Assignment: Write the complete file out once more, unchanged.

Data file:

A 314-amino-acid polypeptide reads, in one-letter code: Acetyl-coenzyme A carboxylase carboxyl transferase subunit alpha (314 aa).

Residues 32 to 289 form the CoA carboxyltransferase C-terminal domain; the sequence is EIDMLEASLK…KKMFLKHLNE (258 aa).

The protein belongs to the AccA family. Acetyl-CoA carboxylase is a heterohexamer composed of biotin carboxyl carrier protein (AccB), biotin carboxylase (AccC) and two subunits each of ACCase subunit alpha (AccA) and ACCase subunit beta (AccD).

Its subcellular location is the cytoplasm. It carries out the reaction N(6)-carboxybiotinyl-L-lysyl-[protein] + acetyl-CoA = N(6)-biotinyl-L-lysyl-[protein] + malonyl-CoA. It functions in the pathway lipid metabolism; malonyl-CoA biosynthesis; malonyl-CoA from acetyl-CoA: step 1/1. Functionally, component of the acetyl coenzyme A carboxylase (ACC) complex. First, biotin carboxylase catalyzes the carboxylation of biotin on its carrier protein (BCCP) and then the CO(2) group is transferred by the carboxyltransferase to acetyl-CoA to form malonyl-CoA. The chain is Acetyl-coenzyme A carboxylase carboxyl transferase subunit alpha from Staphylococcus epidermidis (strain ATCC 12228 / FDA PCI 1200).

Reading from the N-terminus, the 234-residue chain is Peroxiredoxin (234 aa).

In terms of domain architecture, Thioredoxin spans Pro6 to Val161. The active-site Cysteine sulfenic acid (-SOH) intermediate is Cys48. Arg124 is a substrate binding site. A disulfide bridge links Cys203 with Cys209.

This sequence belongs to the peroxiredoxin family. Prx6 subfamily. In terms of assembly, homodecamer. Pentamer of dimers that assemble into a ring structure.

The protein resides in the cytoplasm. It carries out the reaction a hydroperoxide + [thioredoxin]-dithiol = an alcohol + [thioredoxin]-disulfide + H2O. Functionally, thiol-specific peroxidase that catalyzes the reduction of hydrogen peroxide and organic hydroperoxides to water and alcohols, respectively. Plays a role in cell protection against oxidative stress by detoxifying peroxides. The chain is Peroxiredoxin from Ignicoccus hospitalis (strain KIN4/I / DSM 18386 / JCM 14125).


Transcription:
A 314-amino-acid polypeptide reads, in one-letter code: Acetyl-coenzyme A carboxylase carboxyl transferase subunit alpha (314 aa).

Residues 32 to 289 form the CoA carboxyltransferase C-terminal domain; the sequence is EIDMLEASLK…KKMFLKHLNE (258 aa).

The protein belongs to the AccA family. Acetyl-CoA carboxylase is a heterohexamer composed of biotin carboxyl carrier protein (AccB), biotin carboxylase (AccC) and two subunits each of ACCase subunit alpha (AccA) and ACCase subunit beta (AccD).

Its subcellular location is the cytoplasm. It carries out the reaction N(6)-carboxybiotinyl-L-lysyl-[protein] + acetyl-CoA = N(6)-biotinyl-L-lysyl-[protein] + malonyl-CoA. It functions in the pathway lipid metabolism; malonyl-CoA biosynthesis; malonyl-CoA from acetyl-CoA: step 1/1. Functionally, component of the acetyl coenzyme A carboxylase (ACC) complex. First, biotin carboxylase catalyzes the carboxylation of biotin on its carrier protein (BCCP) and then the CO(2) group is transferred by the carboxyltransferase to acetyl-CoA to form malonyl-CoA. The chain is Acetyl-coenzyme A carboxylase carboxyl transferase subunit alpha from Staphylococcus epidermidis (strain ATCC 12228 / FDA PCI 1200).

Reading from the N-terminus, the 234-residue chain is Peroxiredoxin (234 aa).

In terms of domain architecture, Thioredoxin spans Pro6 to Val161. The active-site Cysteine sulfenic acid (-SOH) intermediate is Cys48. Arg124 is a substrate binding site. A disulfide bridge links Cys203 with Cys209.

This sequence belongs to the peroxiredoxin family. Prx6 subfamily. In terms of assembly, homodecamer. Pentamer of dimers that assemble into a ring structure.

The protein resides in the cytoplasm. It carries out the reaction a hydroperoxide + [thioredoxin]-dithiol = an alcohol + [thioredoxin]-disulfide + H2O. Functionally, thiol-specific peroxidase that catalyzes the reduction of hydrogen peroxide and organic hydroperoxides to water and alcohols, respectively. Plays a role in cell protection against oxidative stress by detoxifying peroxides. The chain is Peroxiredoxin from Ignicoccus hospitalis (strain KIN4/I / DSM 18386 / JCM 14125).